Target Oriented Golf teaches golfers techniques that focus your attention on a series of specific tasks as you prepare to execute a golf shot, using your self talk up until the moment golfers shift into a state of visualization. The mind is calm, the eyes are still and the body experiences flow. If the golfer is actively engaged in the tasks, the unconscious thoughts do not have a chance to manifest themselves. Common coaching advice like “don’t think” or “just hit” or “think box, play box” before executing will leave golfers constantly scratching their heads, which manifests as further consequences. Such simple psychological coaching tips. Golf is more demanding and so should we. A conscious mind abhors a vacuum. Is it always doing something while awake, whether you are in control or out?

Some people try to focus their attention while preparing to hit the golf ball by using repetitive mantras but this is a fear of trying to ‘block’ your unconscious thoughts and suppress what is perceived as ‘unconscious involuntary’. response’. This is a child who puts his fingers in his ears and yells “I can’t hear you” when mom is talking, when he knows he can. I coach people to think and act in golf using the natural behaviors they use in their everyday lives. If you’re using different mental techniques to perform on the golf course compared to how you perform other life tasks, you might ask why? You may believe that chanting mantras while performing life’s work is normal human behavior, I don’t. If you spend all your time chanting mantras to stop yourself from “thinking”, then I see no point in playing golf. Thinking is not your problem but what you think about can certainly be!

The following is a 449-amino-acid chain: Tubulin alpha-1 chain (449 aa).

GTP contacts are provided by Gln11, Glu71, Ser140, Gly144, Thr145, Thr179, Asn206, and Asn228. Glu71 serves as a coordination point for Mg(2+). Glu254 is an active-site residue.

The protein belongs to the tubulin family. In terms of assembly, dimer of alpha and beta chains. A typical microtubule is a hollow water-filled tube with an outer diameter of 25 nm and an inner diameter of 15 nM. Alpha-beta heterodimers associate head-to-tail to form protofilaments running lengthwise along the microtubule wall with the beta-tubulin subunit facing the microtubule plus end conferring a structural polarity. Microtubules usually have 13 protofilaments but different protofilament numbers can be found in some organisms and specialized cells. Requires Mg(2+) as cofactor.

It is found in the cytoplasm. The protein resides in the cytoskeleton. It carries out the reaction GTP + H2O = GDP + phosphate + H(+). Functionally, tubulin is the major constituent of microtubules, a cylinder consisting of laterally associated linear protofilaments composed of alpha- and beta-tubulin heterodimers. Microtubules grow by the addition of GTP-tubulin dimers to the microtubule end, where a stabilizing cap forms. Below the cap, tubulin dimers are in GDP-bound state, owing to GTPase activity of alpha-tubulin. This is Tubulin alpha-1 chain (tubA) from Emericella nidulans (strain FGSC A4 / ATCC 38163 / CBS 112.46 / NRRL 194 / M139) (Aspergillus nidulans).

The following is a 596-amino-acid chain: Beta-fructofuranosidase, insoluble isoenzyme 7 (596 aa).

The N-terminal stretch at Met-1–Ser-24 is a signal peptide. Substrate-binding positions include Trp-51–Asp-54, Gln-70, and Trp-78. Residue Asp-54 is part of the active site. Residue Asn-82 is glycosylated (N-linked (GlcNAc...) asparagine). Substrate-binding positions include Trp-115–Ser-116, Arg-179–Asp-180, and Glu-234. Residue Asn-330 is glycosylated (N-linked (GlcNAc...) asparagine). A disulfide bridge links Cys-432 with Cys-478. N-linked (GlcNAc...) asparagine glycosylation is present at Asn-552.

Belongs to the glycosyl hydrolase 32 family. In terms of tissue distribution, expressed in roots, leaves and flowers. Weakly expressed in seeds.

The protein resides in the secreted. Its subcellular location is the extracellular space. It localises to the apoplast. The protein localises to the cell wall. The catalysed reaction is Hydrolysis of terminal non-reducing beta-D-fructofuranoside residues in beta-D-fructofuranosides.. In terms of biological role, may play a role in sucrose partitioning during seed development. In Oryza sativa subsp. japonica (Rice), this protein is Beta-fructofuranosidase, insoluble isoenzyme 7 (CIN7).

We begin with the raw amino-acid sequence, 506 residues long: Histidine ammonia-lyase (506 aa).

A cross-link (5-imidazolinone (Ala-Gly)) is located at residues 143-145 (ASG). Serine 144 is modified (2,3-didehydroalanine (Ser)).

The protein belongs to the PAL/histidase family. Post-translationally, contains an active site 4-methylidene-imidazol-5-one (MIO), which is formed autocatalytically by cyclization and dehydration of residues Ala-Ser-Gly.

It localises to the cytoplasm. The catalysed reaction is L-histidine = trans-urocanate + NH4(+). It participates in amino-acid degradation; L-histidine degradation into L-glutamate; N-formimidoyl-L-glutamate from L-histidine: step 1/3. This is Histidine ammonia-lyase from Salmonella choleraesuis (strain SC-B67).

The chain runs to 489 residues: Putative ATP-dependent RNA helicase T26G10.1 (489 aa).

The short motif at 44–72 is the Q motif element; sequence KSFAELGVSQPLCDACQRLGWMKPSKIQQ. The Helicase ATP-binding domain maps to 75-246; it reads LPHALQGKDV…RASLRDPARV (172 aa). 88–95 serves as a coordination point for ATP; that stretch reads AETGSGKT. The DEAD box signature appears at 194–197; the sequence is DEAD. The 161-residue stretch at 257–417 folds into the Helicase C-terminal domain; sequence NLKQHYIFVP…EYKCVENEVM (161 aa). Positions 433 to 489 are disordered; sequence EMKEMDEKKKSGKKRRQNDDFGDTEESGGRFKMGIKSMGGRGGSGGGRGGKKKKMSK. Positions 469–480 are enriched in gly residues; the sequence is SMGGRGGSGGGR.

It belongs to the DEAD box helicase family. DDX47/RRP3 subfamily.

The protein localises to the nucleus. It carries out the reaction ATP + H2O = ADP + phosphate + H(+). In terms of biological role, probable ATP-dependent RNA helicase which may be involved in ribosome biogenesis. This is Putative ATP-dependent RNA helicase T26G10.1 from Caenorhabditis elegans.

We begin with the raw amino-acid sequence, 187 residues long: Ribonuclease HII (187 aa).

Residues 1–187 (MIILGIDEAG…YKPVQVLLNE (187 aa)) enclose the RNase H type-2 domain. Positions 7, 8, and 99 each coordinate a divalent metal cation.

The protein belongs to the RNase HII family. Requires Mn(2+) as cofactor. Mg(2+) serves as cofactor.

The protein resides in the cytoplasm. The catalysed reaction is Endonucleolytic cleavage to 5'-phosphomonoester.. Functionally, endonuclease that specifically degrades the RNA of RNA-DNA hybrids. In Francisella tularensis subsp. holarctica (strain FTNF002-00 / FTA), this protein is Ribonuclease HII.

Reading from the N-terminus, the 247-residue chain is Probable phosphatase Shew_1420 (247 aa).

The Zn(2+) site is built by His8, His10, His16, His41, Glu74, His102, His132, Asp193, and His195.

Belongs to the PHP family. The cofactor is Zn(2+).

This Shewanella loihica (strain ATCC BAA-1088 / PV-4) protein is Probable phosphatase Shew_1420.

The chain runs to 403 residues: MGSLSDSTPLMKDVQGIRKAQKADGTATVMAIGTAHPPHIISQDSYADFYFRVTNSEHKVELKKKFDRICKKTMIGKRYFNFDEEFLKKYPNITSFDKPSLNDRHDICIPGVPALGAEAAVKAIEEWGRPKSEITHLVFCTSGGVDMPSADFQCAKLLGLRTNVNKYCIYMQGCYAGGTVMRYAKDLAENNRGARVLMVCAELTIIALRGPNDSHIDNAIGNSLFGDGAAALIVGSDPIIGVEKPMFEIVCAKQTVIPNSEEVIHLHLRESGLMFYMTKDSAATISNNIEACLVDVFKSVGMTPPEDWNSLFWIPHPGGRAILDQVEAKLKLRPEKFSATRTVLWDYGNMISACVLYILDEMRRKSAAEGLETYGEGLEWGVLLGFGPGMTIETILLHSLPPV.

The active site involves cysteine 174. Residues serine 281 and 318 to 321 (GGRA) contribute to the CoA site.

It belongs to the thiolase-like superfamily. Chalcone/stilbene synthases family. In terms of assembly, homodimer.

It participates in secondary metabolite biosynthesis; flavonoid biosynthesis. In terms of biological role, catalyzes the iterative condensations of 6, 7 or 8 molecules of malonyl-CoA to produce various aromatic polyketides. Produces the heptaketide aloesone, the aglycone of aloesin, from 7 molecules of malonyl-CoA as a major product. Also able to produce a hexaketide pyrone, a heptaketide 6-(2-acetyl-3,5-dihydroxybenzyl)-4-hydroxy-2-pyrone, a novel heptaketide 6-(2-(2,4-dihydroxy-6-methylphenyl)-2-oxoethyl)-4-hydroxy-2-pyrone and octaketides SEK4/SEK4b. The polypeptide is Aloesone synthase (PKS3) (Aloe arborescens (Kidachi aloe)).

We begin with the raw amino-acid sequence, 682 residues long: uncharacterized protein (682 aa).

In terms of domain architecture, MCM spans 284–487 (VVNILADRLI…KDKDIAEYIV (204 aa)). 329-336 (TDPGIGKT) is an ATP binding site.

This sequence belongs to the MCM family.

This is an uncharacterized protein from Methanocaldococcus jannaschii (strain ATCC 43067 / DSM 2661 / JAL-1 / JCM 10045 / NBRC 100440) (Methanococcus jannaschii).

In apparently life-threatening situations, unconscious survival mechanisms are required to activate the flight/fight state we rely on to survive. Unfortunately, our bodies cannot separate the real or “perceived” danger that we like to create on the golf course. However, how they perceive a non-life threatening situation is a personal choice, we don’t all react the same way. If we see a lion heading our way, of course we do, but in many other life situations, that’s not the case, golf included. For example, 2 students may approach future exams very differently – 1 may be calm, the other nervous. Exams are not a cause of anxiety or both always feel anxiety. How a person perceives a situation is a choice, and this is the key to how to perform in the game of golf.